Up@dawn 2.0

Tuesday, December 1, 2015

Søren Kierkegaard, Final Project - Second Installment (#11)

Kierkegaard and Despair

The Sickness Unto Death, written by Søren Kierkegaard and published under the pseudonym Anti-Climacus in 1849, details the Danish philosopher's ideas about death, despair, and faith; the sickness illustrated in the title is thought to refer to what Kierkegaard called sickness of "the self". Sickness, in this sense, isn't something as palpable as the flu or a case of the cold, but rather a sickness of spirit, a sickness that he calls despair, and furthermore a sickness that each and every person suffers from until the day they die. So, in what ways does this "sickness" affect us and how is it that we find ourselves in despair? According to Kierkegaard, the first and basest form of despair comes from simply not knowing that you are in despair. We can find ourselves not only in despair over our own existences, but also in despair over the things we use in which to distract ourselves from the despair of our own existences; luxury, frivolity, and creature comforts are often use to try and ease the despair of our existence, though Kierkegaard argues that this, in and of itself, only creates more despair. Despair stems from death as well, as the title of the book suggests, and most of all it comes with the knowledge that someday we will die and, from that point forward, will be dead for an eternity.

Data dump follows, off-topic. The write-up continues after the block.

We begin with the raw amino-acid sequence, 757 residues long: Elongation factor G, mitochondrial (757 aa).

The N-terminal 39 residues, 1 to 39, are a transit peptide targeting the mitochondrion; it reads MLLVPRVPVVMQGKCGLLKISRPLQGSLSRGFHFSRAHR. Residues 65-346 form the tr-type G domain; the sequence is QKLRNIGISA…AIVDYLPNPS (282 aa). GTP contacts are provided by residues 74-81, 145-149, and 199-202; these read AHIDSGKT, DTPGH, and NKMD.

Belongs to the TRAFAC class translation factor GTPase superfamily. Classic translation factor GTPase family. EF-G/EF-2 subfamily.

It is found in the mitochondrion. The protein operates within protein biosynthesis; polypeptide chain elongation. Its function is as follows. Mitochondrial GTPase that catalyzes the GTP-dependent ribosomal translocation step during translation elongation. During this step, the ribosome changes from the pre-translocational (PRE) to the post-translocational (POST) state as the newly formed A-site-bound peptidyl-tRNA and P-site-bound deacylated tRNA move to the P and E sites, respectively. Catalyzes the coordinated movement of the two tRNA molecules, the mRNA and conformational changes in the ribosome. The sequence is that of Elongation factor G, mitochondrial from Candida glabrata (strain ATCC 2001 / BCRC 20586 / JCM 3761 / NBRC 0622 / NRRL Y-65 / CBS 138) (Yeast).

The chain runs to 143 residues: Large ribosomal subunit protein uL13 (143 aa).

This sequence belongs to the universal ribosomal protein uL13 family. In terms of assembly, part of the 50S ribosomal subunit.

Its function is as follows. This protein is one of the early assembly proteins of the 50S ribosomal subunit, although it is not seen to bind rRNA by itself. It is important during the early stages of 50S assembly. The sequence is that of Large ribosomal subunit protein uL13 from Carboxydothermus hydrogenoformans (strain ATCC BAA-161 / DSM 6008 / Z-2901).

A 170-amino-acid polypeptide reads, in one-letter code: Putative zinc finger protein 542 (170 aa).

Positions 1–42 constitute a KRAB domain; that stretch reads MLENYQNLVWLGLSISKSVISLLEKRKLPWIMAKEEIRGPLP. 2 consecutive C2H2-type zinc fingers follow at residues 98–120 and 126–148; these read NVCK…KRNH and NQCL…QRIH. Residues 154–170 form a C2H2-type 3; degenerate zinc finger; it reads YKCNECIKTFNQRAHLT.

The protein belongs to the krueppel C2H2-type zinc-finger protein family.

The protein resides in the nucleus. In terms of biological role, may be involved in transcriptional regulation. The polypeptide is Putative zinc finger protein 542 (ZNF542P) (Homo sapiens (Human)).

“If then, if you have lived in despair, then whatever else you won or lost, for you everything is lost, eternity does not acknowledge you, it never knew you, or, still more dreadful, it knows you as you are known, it manacles you to your self in despair.”   

It all sounds rather depressing; however, Kierkegaard, thankfully, also presents to us a cure for this sickness called despair, that being faith in Christianity. Kierkegaard believes that only one who is an absolute Christian, meaning that they have absolute faith in God and Christianity, can live their lives free from despair. Kierkegaard also ties sin to despair, suggesting that only those who are in despair can sin, and that the sins that one commits is a direct result of that person's despair, and the only thing that could make being in sin(despair) any worse would be to despair over being in sin. Even worse than that, however, would be to deny forgiveness for one's despairs. In order to rid ourselves of our sin, according to what Kierkegaard's claims, we must have faith that God will even extend to us forgiveness in the first place. 



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